(March 30th, 2018) by Jay Hawk
New York Attorney General Eric Schneiderman reported in a press release that Bank of America Merrill Lynch (BAC) will pay a $42 million penalty to the State of New York as a settlement for an investigation into the bank’s fraudulent practices involving the financial institution’s electronic trading services. The $42 million penalty, which was announced on the 23rd of March, was the largest ever charged by a state government related to an investigation into electronic trading practices.
Attorney General Schneiderman stated in closing his remarks that, “I urge all members of the financial community to evaluate and if necessary reform your practices around electronic trading services, to ensure that you treat each and every client, big and small, ethically and loyally.” He added that, “For those financial institutions that refuse to do so, we will hold you accountable”.
Bank of America stock had risen slightly over the past year from just under the $30 level to close at a high of 32.84 on March 12th. It then weakened notably ahead of this penalty announcement on March 23rd to make a new yearly low at $29.17 before correcting somewhat higher on profit-taking activity.
Bank of America Merrill Lynch Admits its Lack of Required Disclosure
Bank of America Merrill Lynch (BofAML) admitted that it had made agreements with electronic liquidity providers or ELPs that were not disclosed to their clients. These undisclosed agreements that the bank systematically concealed from its clients over a five-year period, were with Madoff Securities — yes, that Madoff — as well as with Citadel Securities, D.E. Shaw, Knight Capital and Two Sigma Securities. The investigation showed that BofAML secretly routed its customer’s orders for stock trades and other equity securities to these firms for execution.
In addition, the NY Attorney General’s inquiry revealed that BofAML had made other misleading statements to its clients about aspects of their electronic trading services that made it appear safer and more reliable than what they really were. In paying the penalty, the bank also admitted to violating the Martin Act, New York securities law, and the New York Executive Law.
The violations began in 2008 and involved the bank concealing the routing of millions of dollars in equity trades to the ELPs mentioned above. The bank also lied to its clients, saying that those orders were executed in-house at BofAML. In order to perpetrate the fraud, BofAML resorted to a process known as “masking”, which involved replacing the ELP’s identity code with a code identifying the transaction as an in-house trade with BofAML.
This masking strategy was implemented with more than 16 million client orders during the five year period between 2008 and 2013, and represented over 4 billion traded shares. Furthermore, the investigation uncovered post-trade reports and client invoices that had been altered and would have ordinarily shown where the trades had been executed.
The Banking Industry’s Sordid Record of Securities Law Violations
This action against BofAML marks the latest in a series of investigations into major banks’ activities that have been settled with the New York Attorney General’s office.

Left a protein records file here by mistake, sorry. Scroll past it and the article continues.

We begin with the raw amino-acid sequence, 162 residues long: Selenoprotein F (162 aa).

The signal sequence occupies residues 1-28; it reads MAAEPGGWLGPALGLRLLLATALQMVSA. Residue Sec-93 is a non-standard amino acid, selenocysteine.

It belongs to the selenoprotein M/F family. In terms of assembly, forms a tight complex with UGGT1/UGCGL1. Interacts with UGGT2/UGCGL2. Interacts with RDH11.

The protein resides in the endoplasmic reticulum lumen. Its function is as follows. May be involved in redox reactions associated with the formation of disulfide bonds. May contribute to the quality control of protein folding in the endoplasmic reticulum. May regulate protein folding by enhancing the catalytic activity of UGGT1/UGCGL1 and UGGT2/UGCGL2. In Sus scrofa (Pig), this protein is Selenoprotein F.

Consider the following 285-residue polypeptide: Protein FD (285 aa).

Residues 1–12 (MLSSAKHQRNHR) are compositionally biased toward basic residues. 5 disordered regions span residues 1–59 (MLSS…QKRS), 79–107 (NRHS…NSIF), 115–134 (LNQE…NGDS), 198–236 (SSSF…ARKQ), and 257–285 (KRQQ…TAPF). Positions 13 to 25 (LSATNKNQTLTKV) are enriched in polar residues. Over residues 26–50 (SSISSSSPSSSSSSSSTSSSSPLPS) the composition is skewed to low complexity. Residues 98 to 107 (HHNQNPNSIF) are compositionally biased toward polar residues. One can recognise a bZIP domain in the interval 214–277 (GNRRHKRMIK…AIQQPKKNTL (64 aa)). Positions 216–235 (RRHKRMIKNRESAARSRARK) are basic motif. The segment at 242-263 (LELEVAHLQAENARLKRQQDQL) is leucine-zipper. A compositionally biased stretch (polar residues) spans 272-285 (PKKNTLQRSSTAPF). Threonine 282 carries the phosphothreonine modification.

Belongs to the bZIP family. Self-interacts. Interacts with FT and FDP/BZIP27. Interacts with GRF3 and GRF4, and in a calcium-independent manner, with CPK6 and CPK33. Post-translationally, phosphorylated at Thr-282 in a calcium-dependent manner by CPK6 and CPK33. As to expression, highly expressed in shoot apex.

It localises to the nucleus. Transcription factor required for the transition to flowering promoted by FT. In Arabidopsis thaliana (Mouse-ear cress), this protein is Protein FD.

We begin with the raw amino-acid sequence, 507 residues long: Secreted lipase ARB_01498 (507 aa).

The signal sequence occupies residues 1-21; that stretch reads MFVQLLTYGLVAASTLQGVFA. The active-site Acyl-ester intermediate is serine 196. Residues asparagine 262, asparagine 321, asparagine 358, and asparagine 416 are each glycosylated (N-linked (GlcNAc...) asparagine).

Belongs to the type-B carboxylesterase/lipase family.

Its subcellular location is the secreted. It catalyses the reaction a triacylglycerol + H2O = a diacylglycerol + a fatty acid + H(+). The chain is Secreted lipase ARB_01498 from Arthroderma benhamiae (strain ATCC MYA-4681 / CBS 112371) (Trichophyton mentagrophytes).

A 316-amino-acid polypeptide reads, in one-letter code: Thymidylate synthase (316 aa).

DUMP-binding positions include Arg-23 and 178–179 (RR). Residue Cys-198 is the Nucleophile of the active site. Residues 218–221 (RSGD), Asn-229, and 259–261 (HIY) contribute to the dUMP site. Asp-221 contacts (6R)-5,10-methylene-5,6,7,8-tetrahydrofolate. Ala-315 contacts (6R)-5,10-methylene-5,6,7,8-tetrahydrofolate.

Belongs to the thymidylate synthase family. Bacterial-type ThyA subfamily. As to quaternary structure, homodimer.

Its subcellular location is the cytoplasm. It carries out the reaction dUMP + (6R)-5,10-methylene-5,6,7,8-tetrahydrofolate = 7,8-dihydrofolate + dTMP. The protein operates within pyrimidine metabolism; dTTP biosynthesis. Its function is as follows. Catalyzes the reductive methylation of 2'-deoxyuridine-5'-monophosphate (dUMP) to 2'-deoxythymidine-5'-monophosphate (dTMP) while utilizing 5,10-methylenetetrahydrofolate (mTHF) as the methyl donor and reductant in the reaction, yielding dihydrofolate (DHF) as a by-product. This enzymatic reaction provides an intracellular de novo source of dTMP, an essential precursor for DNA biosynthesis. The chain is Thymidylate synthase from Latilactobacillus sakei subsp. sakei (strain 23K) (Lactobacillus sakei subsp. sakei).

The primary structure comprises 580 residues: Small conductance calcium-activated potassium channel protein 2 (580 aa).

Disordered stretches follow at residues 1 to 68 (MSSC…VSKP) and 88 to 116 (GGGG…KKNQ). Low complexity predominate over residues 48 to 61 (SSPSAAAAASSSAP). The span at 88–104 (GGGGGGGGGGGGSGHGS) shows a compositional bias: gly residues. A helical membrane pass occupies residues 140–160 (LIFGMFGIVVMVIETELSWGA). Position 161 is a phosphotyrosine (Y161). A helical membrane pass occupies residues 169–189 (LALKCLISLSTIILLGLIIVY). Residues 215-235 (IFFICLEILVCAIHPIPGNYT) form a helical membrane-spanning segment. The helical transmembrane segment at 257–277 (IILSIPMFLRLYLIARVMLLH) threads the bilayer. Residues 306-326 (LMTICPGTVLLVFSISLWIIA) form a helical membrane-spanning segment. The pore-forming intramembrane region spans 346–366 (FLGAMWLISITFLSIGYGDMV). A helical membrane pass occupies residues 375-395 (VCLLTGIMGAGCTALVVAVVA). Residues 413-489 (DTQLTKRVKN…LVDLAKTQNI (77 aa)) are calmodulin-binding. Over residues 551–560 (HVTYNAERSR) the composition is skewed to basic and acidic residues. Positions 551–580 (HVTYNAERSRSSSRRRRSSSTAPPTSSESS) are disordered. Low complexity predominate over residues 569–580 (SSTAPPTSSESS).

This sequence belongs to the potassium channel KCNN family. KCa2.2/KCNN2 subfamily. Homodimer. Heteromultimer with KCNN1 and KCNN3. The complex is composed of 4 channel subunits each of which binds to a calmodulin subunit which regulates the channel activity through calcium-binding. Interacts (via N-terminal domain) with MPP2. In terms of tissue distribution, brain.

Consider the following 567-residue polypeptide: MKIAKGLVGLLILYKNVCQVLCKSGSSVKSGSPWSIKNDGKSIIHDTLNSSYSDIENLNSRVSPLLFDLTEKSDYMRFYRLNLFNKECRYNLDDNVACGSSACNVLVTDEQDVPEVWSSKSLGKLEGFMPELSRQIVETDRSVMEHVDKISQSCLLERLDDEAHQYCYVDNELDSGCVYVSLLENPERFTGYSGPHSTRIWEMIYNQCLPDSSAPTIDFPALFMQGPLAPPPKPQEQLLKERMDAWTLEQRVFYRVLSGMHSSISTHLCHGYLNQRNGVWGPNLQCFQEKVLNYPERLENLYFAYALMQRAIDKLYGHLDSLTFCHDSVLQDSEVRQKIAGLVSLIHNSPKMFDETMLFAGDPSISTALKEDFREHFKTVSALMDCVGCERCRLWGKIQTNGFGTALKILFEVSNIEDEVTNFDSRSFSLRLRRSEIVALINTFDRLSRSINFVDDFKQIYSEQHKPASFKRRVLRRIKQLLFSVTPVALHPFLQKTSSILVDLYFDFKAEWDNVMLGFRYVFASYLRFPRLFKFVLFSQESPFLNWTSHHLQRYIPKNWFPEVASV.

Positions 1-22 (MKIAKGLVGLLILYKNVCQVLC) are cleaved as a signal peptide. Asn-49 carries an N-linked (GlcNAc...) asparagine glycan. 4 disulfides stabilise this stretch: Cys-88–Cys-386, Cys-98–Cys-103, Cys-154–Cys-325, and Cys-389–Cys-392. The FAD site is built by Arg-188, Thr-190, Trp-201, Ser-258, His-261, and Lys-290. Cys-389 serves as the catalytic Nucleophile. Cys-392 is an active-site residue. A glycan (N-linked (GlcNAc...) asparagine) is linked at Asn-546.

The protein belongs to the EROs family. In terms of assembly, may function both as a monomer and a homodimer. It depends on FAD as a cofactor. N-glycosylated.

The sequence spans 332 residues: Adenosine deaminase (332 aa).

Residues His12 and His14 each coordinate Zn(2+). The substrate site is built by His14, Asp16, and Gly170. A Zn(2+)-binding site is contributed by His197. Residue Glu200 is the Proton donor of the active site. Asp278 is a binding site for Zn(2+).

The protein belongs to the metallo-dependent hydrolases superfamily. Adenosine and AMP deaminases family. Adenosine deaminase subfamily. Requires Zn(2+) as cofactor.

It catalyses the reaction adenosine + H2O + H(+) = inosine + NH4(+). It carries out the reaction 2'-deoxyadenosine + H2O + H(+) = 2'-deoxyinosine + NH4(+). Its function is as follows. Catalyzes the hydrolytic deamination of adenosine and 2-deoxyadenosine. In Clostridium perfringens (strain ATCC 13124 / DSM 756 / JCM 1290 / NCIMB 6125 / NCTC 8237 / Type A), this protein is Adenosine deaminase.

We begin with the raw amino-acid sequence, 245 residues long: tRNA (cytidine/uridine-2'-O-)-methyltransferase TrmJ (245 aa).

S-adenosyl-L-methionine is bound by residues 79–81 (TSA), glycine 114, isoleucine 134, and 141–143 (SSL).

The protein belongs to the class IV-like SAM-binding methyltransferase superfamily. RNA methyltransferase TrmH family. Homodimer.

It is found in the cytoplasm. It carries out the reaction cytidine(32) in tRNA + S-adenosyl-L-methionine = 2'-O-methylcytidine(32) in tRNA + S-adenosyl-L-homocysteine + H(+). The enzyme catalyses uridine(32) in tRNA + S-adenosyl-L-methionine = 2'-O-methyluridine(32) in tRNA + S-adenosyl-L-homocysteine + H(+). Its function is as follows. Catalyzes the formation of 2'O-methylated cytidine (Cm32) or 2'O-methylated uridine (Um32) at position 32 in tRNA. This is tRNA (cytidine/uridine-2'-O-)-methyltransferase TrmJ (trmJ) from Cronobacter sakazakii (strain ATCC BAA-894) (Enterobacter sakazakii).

In January of 2016, Barclays (BCS) settled with the AG’s office for $35 million after admitting it had violated securities laws. Also, in January of 2016, Credit Suisse (CS) settled with the NY AG’s office for $30 million after admitting it had misled clients regarding the operation of the company’s “dark pool”.
The previous major fine assessed before this one against BofAML was against Deutsche Bank in December of 2016, when it settled with the NY AG’s office for $18.5 million after admitting it had violated New York State’s securities laws.
More Lawsuits and Settlements against Bank of America
Unfortunately, Bank of America has been no stranger to paying large fines and settling multi-billion dollar lawsuits that dwarf even this large penalty. In 2011, Bank of America was sued by American International Group for $10 billion, which was settled by Bank of America agreeing to pay $8.5 billion to investors that claimed the bank fraudulently sold them mortgage securities just ahead of the 2008 Financial Crisis.
Furthermore, in February of 2012, Bank of America and four of the nation’s largest mortgage servicers agreed to provide $26 billion in relief to distressed homeowners and directly to the U.S. Federal and state governments. Later in September of that same year, Bank of America settled out of court in a class action suit filed by shareholders that were misled in the company’s purchase of Merrill Lynch.
Shortly afterwards, in October of 2012, the bank was hit by U.S. Federal prosecutors with a $1 billion Federal civil lawsuit for mortgage fraud under the False Claims Act, which provides plaintiffs with as much as triple penalties for damages. The lawsuit was for the Countrywide fiasco, in which a mortgage lender owned by Bank of America rubber-stamped mortgage loans to borrowers with little or no income, thereby forcing U.S. taxpayers to guarantee billions of dollars in bad real estate loans. Bank of America settled that lawsuit by agreeing to pay $6.3 billion to Freddie Mac and Fannie Mae and to repurchase approximately $3.2 billion in mortgage bonds.
The latest large settlement Bank of America paid out was in August of 2014, when the bank settled with the Department of Justice for $16.5 billion. This consisted of $7 billion in consumer relief and $9.65 billion in penalty payments to U.S. Federal and state governments for the sale of risky mortgage-backed securities before the 2008 Financial Crisis.
Copyright 2018 by TheFXperts, www.thefxperts.com